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Biography of Sylvia Plath

Sylvia Plath

Sylvia Plath (1932 - 1963)

Sylvia started her life in Jamaica Plain, Massachusetts on October 27, 1932. During her early childhood, Sylvia's father Otto suffered from a lengthy illness. Otto, certain he had cancer, did not seek treatment initially. When he finally did see a doctor, a case of diabetes was diagnosed but by that time his illness was advanced. His end was fraught with suffering which included the amputation of a leg. Reference to the leg is made in "Daddy" Otto died just days past Sylvia's 8th birthday.

Sylvia was an excellent student and in 1950 she was accepted into Smith College on a scholarship. She was at the top of her class and should logically have been very happy. That was not the case. She lived in fear that it would be found out that she wasn't the perfectly happy person she tried to project. In 1952 she won the first prize of $500 from Mademoiselle magazine for her short story "Sunday at the Minton’s". The following June 1953, Sylvia was a guest editor at the Mademoiselle New York offices, which she later wrote about in The Bell Jar. She came home from New York in a state of exhaustion and depression. She was counting on being accepted into Frank O'Connor's creative writing course at Harvard and when she wasn't, she went into a state of withdrawal. She was distraught, scared inside, unable to sleep or function, but still determined to show the world a brave face. On August 24th, unable to carry on any longer, she attempted suicide. For the next months she was institutionalised at Maclean Hospital and was treated with insulin therapy and shock treatments. During this period of hospitalisation, Sylvia unknowingly was collecting material for her novel The Bell Jar and short story "Johnny Panic and the Bible of Dreams".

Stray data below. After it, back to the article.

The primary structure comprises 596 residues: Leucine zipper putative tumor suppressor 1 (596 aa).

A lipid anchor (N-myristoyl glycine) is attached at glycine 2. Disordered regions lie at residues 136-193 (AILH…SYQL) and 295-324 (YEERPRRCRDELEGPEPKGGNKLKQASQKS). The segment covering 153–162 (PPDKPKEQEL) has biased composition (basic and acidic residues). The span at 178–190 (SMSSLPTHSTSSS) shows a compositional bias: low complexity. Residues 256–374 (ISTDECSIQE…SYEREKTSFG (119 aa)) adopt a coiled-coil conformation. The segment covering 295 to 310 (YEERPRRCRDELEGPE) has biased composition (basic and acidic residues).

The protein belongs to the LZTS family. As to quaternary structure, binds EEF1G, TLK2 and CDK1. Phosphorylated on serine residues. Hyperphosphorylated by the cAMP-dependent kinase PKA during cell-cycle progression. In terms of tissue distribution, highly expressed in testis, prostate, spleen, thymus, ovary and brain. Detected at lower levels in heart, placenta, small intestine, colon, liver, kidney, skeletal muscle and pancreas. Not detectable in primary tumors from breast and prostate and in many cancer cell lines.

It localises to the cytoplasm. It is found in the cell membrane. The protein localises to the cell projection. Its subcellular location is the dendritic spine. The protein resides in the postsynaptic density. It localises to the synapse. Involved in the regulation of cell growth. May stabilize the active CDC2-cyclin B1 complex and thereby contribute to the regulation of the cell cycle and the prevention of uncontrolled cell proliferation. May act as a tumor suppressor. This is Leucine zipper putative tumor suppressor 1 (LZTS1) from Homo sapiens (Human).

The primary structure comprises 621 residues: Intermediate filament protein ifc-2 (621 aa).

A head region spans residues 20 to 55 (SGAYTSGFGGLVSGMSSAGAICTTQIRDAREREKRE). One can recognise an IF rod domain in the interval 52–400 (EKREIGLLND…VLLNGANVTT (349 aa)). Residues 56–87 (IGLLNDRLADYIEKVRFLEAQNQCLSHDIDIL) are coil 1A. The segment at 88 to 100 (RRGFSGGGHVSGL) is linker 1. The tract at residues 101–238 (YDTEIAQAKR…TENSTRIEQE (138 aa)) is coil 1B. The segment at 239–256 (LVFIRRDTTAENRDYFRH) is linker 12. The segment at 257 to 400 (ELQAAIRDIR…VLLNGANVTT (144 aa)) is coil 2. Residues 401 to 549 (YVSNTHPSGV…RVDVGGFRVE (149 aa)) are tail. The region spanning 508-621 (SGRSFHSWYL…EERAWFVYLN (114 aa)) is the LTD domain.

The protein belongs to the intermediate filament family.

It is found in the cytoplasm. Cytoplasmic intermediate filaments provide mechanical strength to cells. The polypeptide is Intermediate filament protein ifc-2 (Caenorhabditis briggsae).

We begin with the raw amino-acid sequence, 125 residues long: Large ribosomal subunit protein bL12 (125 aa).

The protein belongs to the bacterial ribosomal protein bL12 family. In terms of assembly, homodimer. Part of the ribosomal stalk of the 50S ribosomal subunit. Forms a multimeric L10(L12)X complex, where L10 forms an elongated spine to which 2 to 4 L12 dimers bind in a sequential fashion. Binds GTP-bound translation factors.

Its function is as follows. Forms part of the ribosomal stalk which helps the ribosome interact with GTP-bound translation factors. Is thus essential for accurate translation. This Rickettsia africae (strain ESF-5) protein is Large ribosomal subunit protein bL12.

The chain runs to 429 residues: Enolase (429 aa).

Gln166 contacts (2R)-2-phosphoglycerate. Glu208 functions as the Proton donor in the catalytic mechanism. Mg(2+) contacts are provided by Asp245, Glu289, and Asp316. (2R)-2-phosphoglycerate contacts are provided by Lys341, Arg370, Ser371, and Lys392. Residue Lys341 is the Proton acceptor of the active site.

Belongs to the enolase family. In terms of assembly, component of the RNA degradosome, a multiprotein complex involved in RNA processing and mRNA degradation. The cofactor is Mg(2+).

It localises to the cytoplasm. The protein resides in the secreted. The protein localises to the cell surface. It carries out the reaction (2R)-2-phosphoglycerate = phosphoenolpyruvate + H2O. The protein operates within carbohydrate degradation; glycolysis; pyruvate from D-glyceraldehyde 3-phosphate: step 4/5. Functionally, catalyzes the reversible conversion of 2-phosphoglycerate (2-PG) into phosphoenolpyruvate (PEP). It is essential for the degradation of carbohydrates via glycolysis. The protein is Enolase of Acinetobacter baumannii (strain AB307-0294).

In October 1955, Sylvia attended Newnham College at Cambridge University on a Fulbright scholarship. After a series of go nowhere relationships and numerous blind dates, Sylvia met Ted Hughes at a St. Botolph's party on February 25, 1956. They were married on a rainy day in London on June 16th of the same year and honeymooned in Benidorm, Spain. Ted Hughes describes the details of their wedding beautifully in his poem "A Pink Wool Knitted Dress" in Birthday Letters.

After the conclusion of her studies at Cambridge in the spring of 1957, Sylvia was asked to teach English at Smith College, where she had taken her undergraduate studies. Sylvia returned to America, bringing her husband with her. Her mother, Aurelia Plath, made them a present of a vacation on Cape Cod. Sylvia was excited at the prospect of teaching English, an obvious favorite subject area. She wasn't long on the faculty when she felt overwhelmed. She chastised herself for presuming that she could teach. The preparatory work was exhausting and she perceived the faculty's coldness to her. She had dreamed of giving marvellous lectures and leisurely writing her book. As was her lot, she must be brilliant and make it look as "easy as pie". She was sick frequently and most unhappy. When the year was over, she did not return. The College was very satisfied with Sylvia's performance, but Sylvia felt she had failed and she wouldn't go back for another year. Already Sylvia was beginning to have doubts about Ted's love for her. She needed constantly to be reassured. Sylvia took a less taxing clerical position as a receptionist in the psychiatric clinic of Massachusetts General Hospital in Boston and continued with her writing. In early December of 1958 she began to secretly see Ruth Boucher, her therapist from McLean, where she had been hospitalized after her earlier suicide attempt in the summer of 1953. She also attended an evening poetry class, which was given by Robert Lowell, whose confessional style influenced Sylvia’s poetry.